The Last Straw

The 1st October 2020 is another landmark day in the global battle against climate change. Today sees the ban on the distribution and sale of plastic straws, plastic drink stirrers and plastic-stemmed cotton buds come into effect in England.

In October 2018 the Department for Environment Food & Rural Affairs (DEFRA) launched its consultation in relation to the ban. DEFRA were keen to hear the views of all corners of the economy including manufacturers, re-sellers, users and waste management businesses.

The feedback was clear and the wheels were set in motion. The policy to ban these single-use products only touches on a fraction of the total amount of single-use plastic currently in circulation in the UK, but change has to be made and every step we take counts towards a cleaner, greener society.

DEFRA statistics show that each year our plastic waste includes:

• 5 Billion Straws

• 316 Million Stirrers

• 1.8 Billion Cotton Buds

The original implementation date was set for 1st April 2020 but the Government delayed the start date due to fears that supply chains would not be able to cope whilst we were all experiencing the peak of the first wave of the coronavirus pandemic.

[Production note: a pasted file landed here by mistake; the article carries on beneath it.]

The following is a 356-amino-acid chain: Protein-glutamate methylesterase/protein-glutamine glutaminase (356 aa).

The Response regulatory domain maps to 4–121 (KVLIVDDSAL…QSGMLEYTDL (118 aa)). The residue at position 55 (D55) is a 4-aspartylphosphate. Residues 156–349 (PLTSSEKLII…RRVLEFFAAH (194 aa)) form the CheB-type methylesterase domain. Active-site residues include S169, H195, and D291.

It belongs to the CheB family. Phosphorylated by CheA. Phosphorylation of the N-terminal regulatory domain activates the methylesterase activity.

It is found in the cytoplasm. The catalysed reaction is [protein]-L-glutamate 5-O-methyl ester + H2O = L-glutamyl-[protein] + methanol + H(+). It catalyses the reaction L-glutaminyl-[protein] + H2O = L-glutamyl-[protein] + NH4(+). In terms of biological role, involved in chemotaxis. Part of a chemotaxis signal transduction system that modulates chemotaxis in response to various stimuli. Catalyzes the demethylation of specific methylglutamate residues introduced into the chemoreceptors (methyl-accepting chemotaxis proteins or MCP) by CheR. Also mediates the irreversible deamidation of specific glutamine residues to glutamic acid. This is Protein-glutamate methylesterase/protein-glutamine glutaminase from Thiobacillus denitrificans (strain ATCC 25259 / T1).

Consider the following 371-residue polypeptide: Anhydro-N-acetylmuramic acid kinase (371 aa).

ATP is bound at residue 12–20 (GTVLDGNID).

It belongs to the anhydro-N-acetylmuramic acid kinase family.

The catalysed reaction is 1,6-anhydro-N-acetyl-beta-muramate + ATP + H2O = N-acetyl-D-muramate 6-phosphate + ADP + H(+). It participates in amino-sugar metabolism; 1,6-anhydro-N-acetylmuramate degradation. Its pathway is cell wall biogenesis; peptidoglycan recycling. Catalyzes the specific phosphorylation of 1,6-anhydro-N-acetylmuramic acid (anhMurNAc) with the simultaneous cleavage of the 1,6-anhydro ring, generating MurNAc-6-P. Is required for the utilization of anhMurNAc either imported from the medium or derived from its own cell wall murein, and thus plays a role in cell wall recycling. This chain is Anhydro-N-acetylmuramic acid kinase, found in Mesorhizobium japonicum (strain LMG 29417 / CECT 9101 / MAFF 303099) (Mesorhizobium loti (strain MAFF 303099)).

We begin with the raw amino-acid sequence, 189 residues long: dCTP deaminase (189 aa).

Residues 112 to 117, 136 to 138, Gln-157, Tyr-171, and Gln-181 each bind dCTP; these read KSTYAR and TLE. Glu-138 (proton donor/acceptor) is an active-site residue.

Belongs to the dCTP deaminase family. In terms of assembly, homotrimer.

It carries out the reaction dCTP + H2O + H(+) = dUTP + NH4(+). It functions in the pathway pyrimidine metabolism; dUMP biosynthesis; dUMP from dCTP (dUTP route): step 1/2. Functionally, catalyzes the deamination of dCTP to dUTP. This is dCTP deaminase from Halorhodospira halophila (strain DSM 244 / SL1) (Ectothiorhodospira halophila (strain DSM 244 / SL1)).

Today marks a subtle shift in the psyche for many consumers, many won’t even notice that they are being offered an alternative to single-use plastics.

There’s a lot more work to be done to tackle single-use plastics and their potentially harmful effect on the environment. We’re seeing a rise in single-use plastic PPE equipment. Whilst some of the items may be a necessary evil we have to accept in the short term, this can’t be said for all PPE. One-time use facemasks are readily available to consumers in supermarkets and high street retail stores. Why not reach out to a local small business making reusable fabric masks? Supporting the local economy and having a product you can throw in the wash with the rest of your clothes is surely the best solution?

As we look at the bigger picture, we must address the “green washing” from some of the UK’s leading brands. For example, promoting a fizzy drinks bottle as 100% recyclable sounds fantastic. However, that same product is often manufactured using virgin plastic with no or low levels of recycled content. To create a truly circular economy, these manufacturers must help to close the loop rather than creating a problem and looking for somebody else to take the material and reuse it. From April 2022 Chancellor Rishi Sunak will tax plastic packaging containing less than 30% recycled content. With taxation set to be £200 per tonne we should now see a major shift from manufacturers to source recycled rather than virgin plastic feedstock.